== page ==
The Slatest

The U.S. Men’s Soccer Team Just Landed in a Dreaded “Group of Death”

Group of Death? This guy’s not scared.

Photo by Phil Cole/Getty Images

This morning’s World Cup draw could have gone worse for the American squad—but perhaps not by much.

When the U.S. team heads to Brazil next summer they’ll square off in the opening round robin with two traditional powerhouses—Germany and Portugal—and an African team, Ghana, that has proved to be something of a bogeyman for the U.S. men’s team. I imagine the early reaction in all three of those nations as they saw their team’s draw went something like this: “Well, at least we have the Americans.”

Germany is currently ranked no. 2 in FIFA’s (far-from-perfect) world rankings, and Portugal is no. 5. Ghana, ranked no. 24, is the only squad in the group with a worse ranking than the no. 14 Americans, although the Black Stars have eliminated the U.S. team in each of the past two World Cups.

The U.S. squad will kick things off against Ghana on June 16 in a game that they can’t afford to lose. They then face Portugal on June 22, and finish up group play against Germany on June 26.

Only two teams in each group advance out of pool play, so that means the Americans, as red hot as they’ve been this year, will need to send either the Germans or the Portuguese home early. In case that wasn’t daunting enough, the Americans will also have the worst travel schedule of any team in the competition. (No, really, like 9,000-miles bad.)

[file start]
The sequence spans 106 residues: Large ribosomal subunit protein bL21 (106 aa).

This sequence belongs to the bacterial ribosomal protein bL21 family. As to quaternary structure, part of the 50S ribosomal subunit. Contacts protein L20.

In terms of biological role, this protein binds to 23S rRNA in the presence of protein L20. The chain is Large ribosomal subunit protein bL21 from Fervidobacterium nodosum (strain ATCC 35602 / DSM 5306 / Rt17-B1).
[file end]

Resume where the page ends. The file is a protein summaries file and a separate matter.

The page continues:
I was all ready to post this under the headline “USA Eliminated From 2014 World Cup in Today’s Draw” but then I saw that the number crunchers are actually giving the Americans a better-than-expected chance of escaping the group—according to the Nate Silver-led Soccer Power Index, Germany has a 91.8-percent chance of moving on, Portugal a 40.2-percent chance, the USMNT a 39.3-percent chance, and Ghana a 28.8-percent chance. Those numbers aside, I tend to share the pessimism of ESPN’s Roger Bennett: “Brightside for US Team: Their players will be able to swap jerseys with some world superstars after the games.”

The best-case draw for the U.S. team would have looked something like this: Switzerland, widely considered to be by far the weakest of the eight seeded teams in Pot 1; Croatia, currently no. 16 in the FIFA rankings; and Algeria, no. 26. According to Silver and the SPI, that draw would have given the Americans a 73-percent chance of surviving group play.

The worst-case scenario, meanwhile, would have seen the Americans draw defending World Cup champions Spain, no. 15-ranked Chile, and no. 19 France. The way Silver saw things, that combination would have given the U.S. only a 15-percent chance of playing into the elimination rounds.

Elsewhere in Slate: Wait, There’s Yet Another Terrible Thing About the Americans’ Brutal World Cup Draw.

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This post has been updated.

This post has been updated.